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Employers will need to pay Income Tax and Class 1 National Insurance contributions (NICs) on an element of all termination payments from today (6 April 2018), whether or not they are contractual payments.
The element that is now chargeable to Income Tax and NICs is the amount of the termination payment that represents payment in lieu of notice (PILON).
This change applies to payments, or benefits received on, or after, 6 April 2018 in circumstances where the employment also ended on, or after, 6 April 2018.
This follows an announcement at Budget 2016 that government would introduce rules to prevent employers from manipulating the system.
Fairness and clarity
This measure is intended to bring fairness and clarity to the taxation of termination payments by making it clear that all PILONs, rather than just contractual PILONs, are taxable earnings.
All employees will pay Income Tax and Class 1 NICs on the amount of basic pay that they would have received if they had worked their notice in full, even if they are not paid a contractual PILON.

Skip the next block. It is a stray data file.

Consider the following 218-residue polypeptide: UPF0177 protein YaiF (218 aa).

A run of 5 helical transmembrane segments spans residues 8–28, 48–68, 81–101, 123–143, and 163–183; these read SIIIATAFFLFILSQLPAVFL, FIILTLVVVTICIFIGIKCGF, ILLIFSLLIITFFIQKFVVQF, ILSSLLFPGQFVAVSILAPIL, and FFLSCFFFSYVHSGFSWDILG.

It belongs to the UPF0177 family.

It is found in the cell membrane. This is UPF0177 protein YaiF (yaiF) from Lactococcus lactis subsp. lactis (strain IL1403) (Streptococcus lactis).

This means the tax and NICs consequences are the same for everyone and are no longer dependent on how the employment contract is drafted or whether payments are structured in some other form, such as damages.
Foreign service relief
In addition, foreign service relief on termination payments will be removed for all UK residents, apart from seafarers, from today.
UK residents whose employment ends after today who receive a payment or benefit in connection with that termination made after 13 September 2017 will not be eligible for tax relief for any period of foreign service as part of that job.
Class 1A NICs and sporting testimonials
Class 1A NIC employer charges on termination payments of more than £30,000 and on sporting testimonials of more than the £100,000 lifetime exemption had also been due to be included, but due to a delay in legislation, these are now due to come into effect in April 2020.
This article contains public sector information licensed under the Open Government Licence v3.0. This article first appeared on the Gov.uk website. View the original article HERE.
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